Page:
October 20th, 2017 4:55 PM
Photo by Alexa Rogals
A portion of North Avenue, which divides Oak Park and the city of Chicago, is about to go under the microscope by planning and transportation organizations in an effort to revitalize the commercial corridor.
In 2015, the Illinois Department of Transportation awarded the Chicago Department of Transportation a $225,000 grant for various transportation improvements – the money got held up as a result of the state budget impasse but has since been disbursed with the goal of beginning the study in early 2018.
The most recent shot in the arm comes from the Chicago Metropolitan Agency for Planning (CMAP), which announced on Oct. 19 that it will be included in the organization's Local Technical Assistance program, which will work to develop a plan for the corridor to improve economic vitality, sustainability and livability.
Meanwhile, the village of Oak Park is set to release a study by public finance consultant Ehlers Inc. that explores potential economic development engines of establishing a tax increment finance (TIF) district, a business district or a special service area on North Avenue.
CMAP's involvement in the planning effort was made possible by The North Avenue District (T-NAD), a nonprofit community group that promotes revitalization of the business corridor from Harlem Avenue and Austin Boulevard.
Judith Alexander, chairwoman of T-NAD and founder of the North Avenue Neighbors Association, said in a telephone interview that T-NAD submitted the application for a CMAP Local Technical Assistance grant.
She said CMAP's inclusion is good news because the Chicago Department of Transportation study, which runs from Harlem to Central Avenue, focuses on transportation-related issues such as parking, traffic, walkability and accessibility.
"It's a good thing, because we also wanted a plan for land use and redevelopment, but the [Chicago] study doesn't cover that," she said.
Alexander said she particularly hopes CMAP planners address revitalization on the east end of the corridor near Austin Boulevard, which has more vacant and more poorly maintained buildings.
"One of our questions is, 'What's it going to take to turn that around?'" she said.
Since the corridor is split between two municipalities, both will play a role in the planning efforts.
Alexander said that Chicago 29th Ward Alderman Chris Taliaferro and Oak Park Mayor Anan Abu-Taleb both wrote letters of support in T-NAD's application for the CMAP grant.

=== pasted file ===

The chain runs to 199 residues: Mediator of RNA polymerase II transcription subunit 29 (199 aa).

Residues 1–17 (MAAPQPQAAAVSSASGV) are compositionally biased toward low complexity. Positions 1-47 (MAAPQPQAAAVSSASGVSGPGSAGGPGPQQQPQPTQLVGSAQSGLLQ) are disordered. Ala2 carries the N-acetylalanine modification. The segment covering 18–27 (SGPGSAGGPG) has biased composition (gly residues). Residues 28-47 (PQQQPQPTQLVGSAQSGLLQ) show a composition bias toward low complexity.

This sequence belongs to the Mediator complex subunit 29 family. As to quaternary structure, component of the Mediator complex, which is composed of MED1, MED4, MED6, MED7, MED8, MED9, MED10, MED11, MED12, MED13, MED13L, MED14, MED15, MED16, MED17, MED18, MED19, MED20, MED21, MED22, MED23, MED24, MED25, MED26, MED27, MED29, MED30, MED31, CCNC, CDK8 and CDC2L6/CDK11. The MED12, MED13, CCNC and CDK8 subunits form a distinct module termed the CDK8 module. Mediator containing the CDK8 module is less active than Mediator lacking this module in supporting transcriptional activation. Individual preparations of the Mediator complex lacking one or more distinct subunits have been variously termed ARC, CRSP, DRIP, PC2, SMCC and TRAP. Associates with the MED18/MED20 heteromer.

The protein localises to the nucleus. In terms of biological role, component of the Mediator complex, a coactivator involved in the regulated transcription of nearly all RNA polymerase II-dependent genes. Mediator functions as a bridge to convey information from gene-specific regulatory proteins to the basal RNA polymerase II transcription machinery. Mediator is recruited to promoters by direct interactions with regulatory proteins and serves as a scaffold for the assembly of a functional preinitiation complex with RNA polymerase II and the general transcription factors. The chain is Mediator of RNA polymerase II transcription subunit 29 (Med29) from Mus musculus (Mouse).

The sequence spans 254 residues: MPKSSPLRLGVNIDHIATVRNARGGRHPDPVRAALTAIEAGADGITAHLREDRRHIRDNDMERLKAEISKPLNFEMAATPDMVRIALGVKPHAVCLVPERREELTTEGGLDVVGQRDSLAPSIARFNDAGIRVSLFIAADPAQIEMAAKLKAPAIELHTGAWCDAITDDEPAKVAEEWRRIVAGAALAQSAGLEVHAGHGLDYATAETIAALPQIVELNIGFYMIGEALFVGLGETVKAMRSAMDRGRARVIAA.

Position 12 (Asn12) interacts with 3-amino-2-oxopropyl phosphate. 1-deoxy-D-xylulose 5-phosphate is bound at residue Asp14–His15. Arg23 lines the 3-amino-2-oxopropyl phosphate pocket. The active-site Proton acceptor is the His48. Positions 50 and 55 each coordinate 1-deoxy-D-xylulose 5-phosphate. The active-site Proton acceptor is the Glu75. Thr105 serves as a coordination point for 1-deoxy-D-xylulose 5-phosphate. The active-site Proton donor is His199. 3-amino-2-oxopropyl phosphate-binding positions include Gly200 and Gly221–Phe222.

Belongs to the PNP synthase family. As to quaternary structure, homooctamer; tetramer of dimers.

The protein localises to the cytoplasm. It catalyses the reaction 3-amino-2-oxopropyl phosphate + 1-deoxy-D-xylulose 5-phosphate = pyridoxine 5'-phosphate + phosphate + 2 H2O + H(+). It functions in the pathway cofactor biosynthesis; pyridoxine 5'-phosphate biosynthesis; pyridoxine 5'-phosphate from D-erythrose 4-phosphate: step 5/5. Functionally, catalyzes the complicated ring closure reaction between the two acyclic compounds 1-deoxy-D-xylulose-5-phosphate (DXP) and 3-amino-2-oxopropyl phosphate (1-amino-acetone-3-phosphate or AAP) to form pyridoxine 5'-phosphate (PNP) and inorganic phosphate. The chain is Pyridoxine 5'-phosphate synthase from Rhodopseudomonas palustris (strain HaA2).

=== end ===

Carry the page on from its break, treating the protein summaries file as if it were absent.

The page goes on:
Abu-Taleb said in his letter of support dated June 9, that Oak Park has set aside $50,000 to prepare a land-use and development plan for the Oak Park side of North Avenue. He noted that the village agrees with T-NAD that a land use development plan is needed for both sides of the corridor.
"We … have had preliminary conversations with the Chicago Department of Transportation regarding a joint planning process," Abu-Taleb wrote. "We believe that approximately $100,000 would be necessary for a project of this magnitude."
Alexander and her organizations have advocated for years for a comprehensive plan to revitalize North Avenue, which is described by a preliminary version of the Ehlers report as "declining for decades."
"There's been a proliferation of vacancies and negative uses, including currency exchanges, payday/title loan operations and pawn shops," the Ehlers report notes, adding that the district "qualifies as a blighted/conservation area based on aging/deteriorating/obsolete structures, parcel size/shape unsuitable for redevelopment and equalized assessed valuation trends."
It notes that office and retail space on North Avenue "exceeds demand" and traffic volume has "increased steadily, making the district less and less walkable/pedestrian-friendly."
The increased traffic pushes vehicles into adjacent neighborhoods, prompting the establishment of cul-de-sacs and diverters, according to the Ehlers report, "but these also make the district's restaurants and stores less accessible to residents and parking more difficult for its business."
The last plan for the corridor was completed in 1996 and "did not include land use or design recommendations …" according to the Ehlers report.
"Other than a streetscape project (one-third completed in 2007) and some planters, the district has seen no public investment in redevelopment," the Ehlers report notes.
The report states that "the situation is far from hopeless" and the district includes a number of successful businesses, restaurants and medical and related offices.
"The just-announced closing of the North/Harlem Sears and several other relatively large vacant parcels on the Chicago side represent redevelopment opportunities," according to the Ehlers report.
To view the full print edition of the Wednesday Journal 2018 Answer Book, please click here.
Sign-up to get the latest news updates for Oak Park and River Forest.
The shortage of "affordable housing" in Oak Park are...
By Ted Schuster
Posted: July 21st, 2018 11:02 PM
On: Affordable apartment plan gets...
The failure here isn't the Imagine folks. Or the architects. Or...
By Brian Souders
Posted: July 21st, 2018 10:40 PM
On: Wants vs. needs at OPRF
Interesting... in June of this year I bought dinner and a beer...
By Scott Rozman
Posted: July 21st, 2018 5:15 PM
On: Has Thursday Night Out suddenly...
Interesting that Tim is trying to imply that a giant pool is a...
By Marc Martinez
Posted: July 21st, 2018 1:32 PM
On: Wants vs. needs at OPRF
As a OP neighbor of the Berwyn location (a few blocks from me), ...
By Jen Purrenhage
Posted: July 20th, 2018 7:48 PM
On: Turano plans new facility in Oak...
Someone please name, literally name, the people and OPRFHS staff...
By Karen Krug Anderson
Posted: July 20th, 2018 5:59 PM
On: Wants vs. needs at OPRF
View All Comments